I am convinced that Rev Jago was not involved with any presentation to John Green.  However it would be an easy enough mistake for Mary Matilda to make more than 100 year later as Rev Jago was a bit of a celebrity in town having a reputation as a  minor published poet.

John Green is not part of Mary Matilda’s family so how did she come to have his Bible ?  I have looked at John Green’s will and he didn’t mention his Bible in his will. to specifically leave it to his granddaughter.

John Green married in 1788 and had a daughter Ann Green in 1790

George Checketts’ first wife was this Ann Green and they had a daughter Elizabeth Checketts. who was grand-daughter to John Green as mentioned in the bible.

After his wife Ann’s death George married Mary Hutchins and had a daughter Mary Matilda Checketts,

So we  have the two half-sisters, no step-sisters.   They had the same father, George Checketts.

2.  Did the presentation take place on Easter Sunday in 1815.  I will never know.  But if it did Napoleon had escaped from Elba just a few weeks before and the Battle of Waterloo took place a few weeks later on.

The oral history which led to the statement in the Bible is not necessarily accurate but that does not make it any less meaningful.  Mary Matilda knew that the book had come from a man who worked tirelessly for the village and was respected for that work.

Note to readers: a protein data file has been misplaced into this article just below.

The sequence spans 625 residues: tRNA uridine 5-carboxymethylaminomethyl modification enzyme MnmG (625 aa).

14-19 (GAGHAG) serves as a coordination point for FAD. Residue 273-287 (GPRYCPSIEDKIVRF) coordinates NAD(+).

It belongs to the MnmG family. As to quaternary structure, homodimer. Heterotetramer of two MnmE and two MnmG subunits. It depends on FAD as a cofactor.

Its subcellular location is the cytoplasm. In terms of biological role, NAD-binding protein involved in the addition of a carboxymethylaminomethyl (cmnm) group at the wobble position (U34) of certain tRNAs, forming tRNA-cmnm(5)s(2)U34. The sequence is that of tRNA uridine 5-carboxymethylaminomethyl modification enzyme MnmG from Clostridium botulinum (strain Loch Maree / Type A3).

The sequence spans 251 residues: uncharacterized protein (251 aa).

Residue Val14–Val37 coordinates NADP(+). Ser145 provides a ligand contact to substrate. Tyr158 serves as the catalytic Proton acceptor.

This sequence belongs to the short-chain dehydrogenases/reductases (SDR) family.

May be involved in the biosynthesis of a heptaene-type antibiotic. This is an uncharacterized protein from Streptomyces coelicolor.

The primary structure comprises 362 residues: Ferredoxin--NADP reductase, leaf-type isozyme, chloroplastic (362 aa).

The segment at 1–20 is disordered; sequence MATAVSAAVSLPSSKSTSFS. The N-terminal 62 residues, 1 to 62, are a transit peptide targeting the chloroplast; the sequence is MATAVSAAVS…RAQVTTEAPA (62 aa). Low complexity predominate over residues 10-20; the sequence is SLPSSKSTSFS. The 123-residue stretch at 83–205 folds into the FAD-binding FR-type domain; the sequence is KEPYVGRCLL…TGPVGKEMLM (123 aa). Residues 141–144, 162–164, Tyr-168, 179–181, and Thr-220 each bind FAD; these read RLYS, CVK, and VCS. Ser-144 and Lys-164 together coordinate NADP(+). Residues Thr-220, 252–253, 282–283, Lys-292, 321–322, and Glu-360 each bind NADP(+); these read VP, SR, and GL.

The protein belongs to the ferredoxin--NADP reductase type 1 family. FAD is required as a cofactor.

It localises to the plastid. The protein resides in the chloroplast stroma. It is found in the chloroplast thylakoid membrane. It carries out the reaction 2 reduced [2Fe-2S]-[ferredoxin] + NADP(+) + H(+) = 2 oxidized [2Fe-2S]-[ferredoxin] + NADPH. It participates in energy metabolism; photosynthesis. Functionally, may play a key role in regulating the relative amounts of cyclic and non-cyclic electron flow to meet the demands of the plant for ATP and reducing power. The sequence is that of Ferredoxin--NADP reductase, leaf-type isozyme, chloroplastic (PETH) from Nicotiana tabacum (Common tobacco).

I’m afraid this must be rather boring to most people but I am enjoying  using Sepia Saturday to record and collate my little bits of information  It is forcing me to look more in detail  at what I have rather than just looking at the overall picture.  But I am just a step along the way.  One day someone else will add more information .

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Men in Aprons – The Hurdle Maker

At first glance our Sepia Saturday theme this week of Aprons seems a strange choice, but when you start digging you find some remarkable examples.  I have decided to go with the men folk.

ChatterleyHurdleMakers bA distant relation found this photo in a display in the village hall in Snitterfield.  It is the Chatterley family who were wooden hoop and hurdle makers.  I believe the man on the right is John Chatterley (1816-1899) which would place this photo in late C19th,  His two surviving sons, Thomas Chatterley and William Turner Chatterley were members of the 1887  brass band whose photo I used in A Parting Gift

Chatterley BrrosHere they are in the band photo – William at the back and Thomas to the front. With their full beards they are hard to match to the first photo. Their mother was a cousin of my Tansey grandfather’s grandfather, so there is a distant connection to me through the Hutchins family.

The hurdle making is a fascinating process.  One of  the uses the farmers had for hurdles was for making small enclosures for lambing ewes.  In this photo notice the padded leather protector worn at waist level to protect his clothes from being torn when weaving the hurdle. The man seated in the first photo is also wearing one.

The Hurdle MakerHere is an interesting and instructive video on hurdle making.

In John Chatterley’s will he give and bequeath the goodwill of my trade or business of a Hurdle Maker and Hoop Shaver and the stock in trade tool-utensils chattels  to his sons William and Thomas ,  This is the first time I have seen this phrase Hoop Shaver.  Wood hoop maker is the term usually applied to the family members whereas a Hoop Shaver: created and fitted metal hoops to barrels, casks and tubs.